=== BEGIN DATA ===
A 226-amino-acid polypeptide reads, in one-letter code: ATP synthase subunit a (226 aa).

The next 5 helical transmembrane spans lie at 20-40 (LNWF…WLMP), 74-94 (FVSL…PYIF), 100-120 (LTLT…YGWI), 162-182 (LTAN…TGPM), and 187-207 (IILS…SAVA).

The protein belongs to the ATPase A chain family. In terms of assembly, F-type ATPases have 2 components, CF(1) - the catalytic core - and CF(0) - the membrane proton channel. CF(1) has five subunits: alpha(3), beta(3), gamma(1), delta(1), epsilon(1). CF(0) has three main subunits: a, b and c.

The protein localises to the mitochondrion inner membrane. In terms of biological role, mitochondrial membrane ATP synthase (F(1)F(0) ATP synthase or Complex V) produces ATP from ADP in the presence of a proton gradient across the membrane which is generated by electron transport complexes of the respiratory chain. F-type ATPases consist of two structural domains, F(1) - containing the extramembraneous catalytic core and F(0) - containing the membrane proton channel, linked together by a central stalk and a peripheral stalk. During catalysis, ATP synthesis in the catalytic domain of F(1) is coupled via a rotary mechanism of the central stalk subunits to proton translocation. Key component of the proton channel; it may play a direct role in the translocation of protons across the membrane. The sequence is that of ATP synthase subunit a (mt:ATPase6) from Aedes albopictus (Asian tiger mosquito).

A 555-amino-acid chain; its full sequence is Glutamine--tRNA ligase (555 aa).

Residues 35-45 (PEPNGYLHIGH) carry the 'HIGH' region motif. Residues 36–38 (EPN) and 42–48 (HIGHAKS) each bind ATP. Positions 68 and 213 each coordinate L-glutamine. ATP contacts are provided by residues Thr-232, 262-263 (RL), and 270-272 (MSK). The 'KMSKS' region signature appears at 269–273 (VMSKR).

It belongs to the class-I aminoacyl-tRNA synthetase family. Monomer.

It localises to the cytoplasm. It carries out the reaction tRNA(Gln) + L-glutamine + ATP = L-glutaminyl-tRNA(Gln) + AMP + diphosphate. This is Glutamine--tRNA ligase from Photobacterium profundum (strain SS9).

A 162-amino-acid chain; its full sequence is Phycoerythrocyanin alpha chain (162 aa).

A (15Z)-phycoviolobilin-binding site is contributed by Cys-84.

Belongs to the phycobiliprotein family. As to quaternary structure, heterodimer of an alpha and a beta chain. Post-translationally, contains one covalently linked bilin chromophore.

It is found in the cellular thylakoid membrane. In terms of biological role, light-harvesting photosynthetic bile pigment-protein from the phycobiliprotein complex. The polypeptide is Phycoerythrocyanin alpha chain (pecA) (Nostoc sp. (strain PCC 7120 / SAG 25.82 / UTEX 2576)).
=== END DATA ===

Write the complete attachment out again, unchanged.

A 226-amino-acid polypeptide reads, in one-letter code: ATP synthase subunit a (226 aa).

The next 5 helical transmembrane spans lie at 20-40 (LNWF…WLMP), 74-94 (FVSL…PYIF), 100-120 (LTLT…YGWI), 162-182 (LTAN…TGPM), and 187-207 (IILS…SAVA).

The protein belongs to the ATPase A chain family. In terms of assembly, F-type ATPases have 2 components, CF(1) - the catalytic core - and CF(0) - the membrane proton channel. CF(1) has five subunits: alpha(3), beta(3), gamma(1), delta(1), epsilon(1). CF(0) has three main subunits: a, b and c.

The protein localises to the mitochondrion inner membrane. In terms of biological role, mitochondrial membrane ATP synthase (F(1)F(0) ATP synthase or Complex V) produces ATP from ADP in the presence of a proton gradient across the membrane which is generated by electron transport complexes of the respiratory chain. F-type ATPases consist of two structural domains, F(1) - containing the extramembraneous catalytic core and F(0) - containing the membrane proton channel, linked together by a central stalk and a peripheral stalk. During catalysis, ATP synthesis in the catalytic domain of F(1) is coupled via a rotary mechanism of the central stalk subunits to proton translocation. Key component of the proton channel; it may play a direct role in the translocation of protons across the membrane. The sequence is that of ATP synthase subunit a (mt:ATPase6) from Aedes albopictus (Asian tiger mosquito).

A 555-amino-acid chain; its full sequence is Glutamine--tRNA ligase (555 aa).

Residues 35-45 (PEPNGYLHIGH) carry the 'HIGH' region motif. Residues 36–38 (EPN) and 42–48 (HIGHAKS) each bind ATP. Positions 68 and 213 each coordinate L-glutamine. ATP contacts are provided by residues Thr-232, 262-263 (RL), and 270-272 (MSK). The 'KMSKS' region signature appears at 269–273 (VMSKR).

It belongs to the class-I aminoacyl-tRNA synthetase family. Monomer.

It localises to the cytoplasm. It carries out the reaction tRNA(Gln) + L-glutamine + ATP = L-glutaminyl-tRNA(Gln) + AMP + diphosphate. This is Glutamine--tRNA ligase from Photobacterium profundum (strain SS9).

A 162-amino-acid chain; its full sequence is Phycoerythrocyanin alpha chain (162 aa).

A (15Z)-phycoviolobilin-binding site is contributed by Cys-84.

Belongs to the phycobiliprotein family. As to quaternary structure, heterodimer of an alpha and a beta chain. Post-translationally, contains one covalently linked bilin chromophore.

It is found in the cellular thylakoid membrane. In terms of biological role, light-harvesting photosynthetic bile pigment-protein from the phycobiliprotein complex. The polypeptide is Phycoerythrocyanin alpha chain (pecA) (Nostoc sp. (strain PCC 7120 / SAG 25.82 / UTEX 2576)).